Recently, I discovered the work of scientific illustrator Roger Hayward (1899-1979) while looking at the C. L. Stong Papers. I discovered that, in addition to being an illustrator, he was an architect, artist, scientist, and inventor. He certainly had a knack for illustrating science topics, as evidenced by his original artwork in the collection. For a relatively unknown artist, Hayward had a far-reaching impact, at least for those who read Scientific American.
Scientific American was founded by Rufus Porter (1792–1884) in 1845, with the mission to “be an advocate of industry and enterprise and journal of mechanical and other improvements.” Porter stated in his inaugural four-page edition on August 28, 1845, that the paper would be “illustrative of New Inventions, Scientific Principles, and Curious Works; and will contain, in addition to the most interesting news of passing events, general notices of the progress of Mechanical and other Scientific Improvements; American and Foreign Improvements and Inventions; Catalogues of American Patents; Scientific Essays, illustrative of the principles of the sciences of Mechanics, Chemistry and Architecture; useful information and instruction in various Arts and Trades; Curious Philosophical Experiments; Miscellaneous Intelligence, Music and Poetry.”
From 1949 to 1974, Roger Hayward illustrated “The Amateur Scientist,” a column that appeared in the Scientific American, collaborating with C. L. Stong, one of the editors. “The Amateur Scientist” was edited by five individuals from 1928 to 2001: Albert Ingalls, C.L. Stong, Jearl Walker, Forrest Mimms, and Shawn Carlson. Like Stong, Ingalls’s years as the editor of Scientific American are represented in the Archives Center’s Albert G. Ingalls Papers. Hayward was recruited by Scientific American around 1948 after Dennis Flanagan (1919–2005), then editor, saw his illustration work in Procedures in Experimental Physics.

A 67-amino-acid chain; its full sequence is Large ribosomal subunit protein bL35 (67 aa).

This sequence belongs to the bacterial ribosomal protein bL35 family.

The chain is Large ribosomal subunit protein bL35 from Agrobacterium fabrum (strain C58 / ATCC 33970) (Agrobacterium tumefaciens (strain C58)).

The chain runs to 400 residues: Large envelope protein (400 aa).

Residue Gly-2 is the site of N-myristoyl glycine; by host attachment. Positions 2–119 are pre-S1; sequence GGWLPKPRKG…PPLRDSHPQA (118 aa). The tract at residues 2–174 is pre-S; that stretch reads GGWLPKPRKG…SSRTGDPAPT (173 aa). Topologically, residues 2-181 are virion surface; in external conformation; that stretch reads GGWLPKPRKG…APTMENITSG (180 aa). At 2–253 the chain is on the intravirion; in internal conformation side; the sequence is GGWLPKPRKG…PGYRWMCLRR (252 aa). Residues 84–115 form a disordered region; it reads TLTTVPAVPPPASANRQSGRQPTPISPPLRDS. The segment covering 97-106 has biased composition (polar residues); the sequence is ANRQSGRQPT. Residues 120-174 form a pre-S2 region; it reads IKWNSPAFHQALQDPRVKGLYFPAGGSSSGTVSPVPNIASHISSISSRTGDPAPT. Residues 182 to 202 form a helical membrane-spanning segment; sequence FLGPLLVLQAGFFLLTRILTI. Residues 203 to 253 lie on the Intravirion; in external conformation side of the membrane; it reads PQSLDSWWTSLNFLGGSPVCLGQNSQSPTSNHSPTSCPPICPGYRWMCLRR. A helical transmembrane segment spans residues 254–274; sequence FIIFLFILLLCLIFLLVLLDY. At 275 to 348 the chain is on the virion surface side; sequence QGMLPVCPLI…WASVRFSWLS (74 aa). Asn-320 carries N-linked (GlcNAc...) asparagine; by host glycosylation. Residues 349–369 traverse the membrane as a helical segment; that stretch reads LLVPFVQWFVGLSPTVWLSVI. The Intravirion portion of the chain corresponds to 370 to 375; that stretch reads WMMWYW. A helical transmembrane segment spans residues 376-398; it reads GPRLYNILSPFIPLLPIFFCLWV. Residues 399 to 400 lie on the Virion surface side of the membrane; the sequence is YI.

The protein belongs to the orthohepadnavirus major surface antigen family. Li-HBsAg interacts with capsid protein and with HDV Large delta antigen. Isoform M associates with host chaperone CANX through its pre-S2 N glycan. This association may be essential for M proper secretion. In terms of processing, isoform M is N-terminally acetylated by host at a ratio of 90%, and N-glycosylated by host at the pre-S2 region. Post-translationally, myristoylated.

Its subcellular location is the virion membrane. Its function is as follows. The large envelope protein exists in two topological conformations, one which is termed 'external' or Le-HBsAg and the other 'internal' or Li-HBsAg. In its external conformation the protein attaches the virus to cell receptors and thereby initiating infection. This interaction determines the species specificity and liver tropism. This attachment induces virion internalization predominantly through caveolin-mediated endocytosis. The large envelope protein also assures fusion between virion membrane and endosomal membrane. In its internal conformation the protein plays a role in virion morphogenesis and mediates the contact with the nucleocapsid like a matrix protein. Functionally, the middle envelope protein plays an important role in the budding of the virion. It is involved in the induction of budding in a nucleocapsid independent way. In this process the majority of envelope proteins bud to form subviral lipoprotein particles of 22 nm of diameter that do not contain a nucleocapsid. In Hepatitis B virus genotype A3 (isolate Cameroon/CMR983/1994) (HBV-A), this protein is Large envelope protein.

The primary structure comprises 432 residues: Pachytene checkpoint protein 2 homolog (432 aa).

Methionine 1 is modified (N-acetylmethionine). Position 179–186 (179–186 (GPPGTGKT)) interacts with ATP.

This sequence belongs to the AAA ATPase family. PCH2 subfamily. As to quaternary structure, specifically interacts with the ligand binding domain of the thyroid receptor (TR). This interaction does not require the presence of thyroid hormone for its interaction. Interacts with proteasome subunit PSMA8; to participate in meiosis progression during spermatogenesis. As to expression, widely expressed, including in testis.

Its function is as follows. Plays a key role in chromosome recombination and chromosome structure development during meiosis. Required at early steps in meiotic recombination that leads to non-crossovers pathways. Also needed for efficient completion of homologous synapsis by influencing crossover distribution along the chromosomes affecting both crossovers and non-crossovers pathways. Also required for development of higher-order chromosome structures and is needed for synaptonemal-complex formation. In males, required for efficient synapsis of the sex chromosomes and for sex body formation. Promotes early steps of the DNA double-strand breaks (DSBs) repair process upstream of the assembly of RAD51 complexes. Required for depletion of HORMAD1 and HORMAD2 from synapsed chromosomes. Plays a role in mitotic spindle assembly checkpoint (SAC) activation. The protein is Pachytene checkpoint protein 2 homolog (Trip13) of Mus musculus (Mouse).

Throughout their twenty-year collaboration, primarily conducted by correspondence, (Stong lived in New York and Hayward in California) it is possible to see the process of creating and developing the column. The correspondence provides insight into column topics, the amateur writers solicited by Stong, edits to articles, decisions regarding illustrations, and the personal relationship between Stong and Hayward. Many of Hayward’s letters were filled with technical details about his illustrations, but the personal details are delightful and their mutual humor and love of science is evident. Hayward speaks of his garden and “crops,” bird migrations, his dogs—Duffer, Beaney, and Gnawbert—travel, mutual colleagues, painting, his wife Betty, and his health. The letters begin with very detailed and technical issues, addressing the Scientific American business of the illustrations, then close with personal news.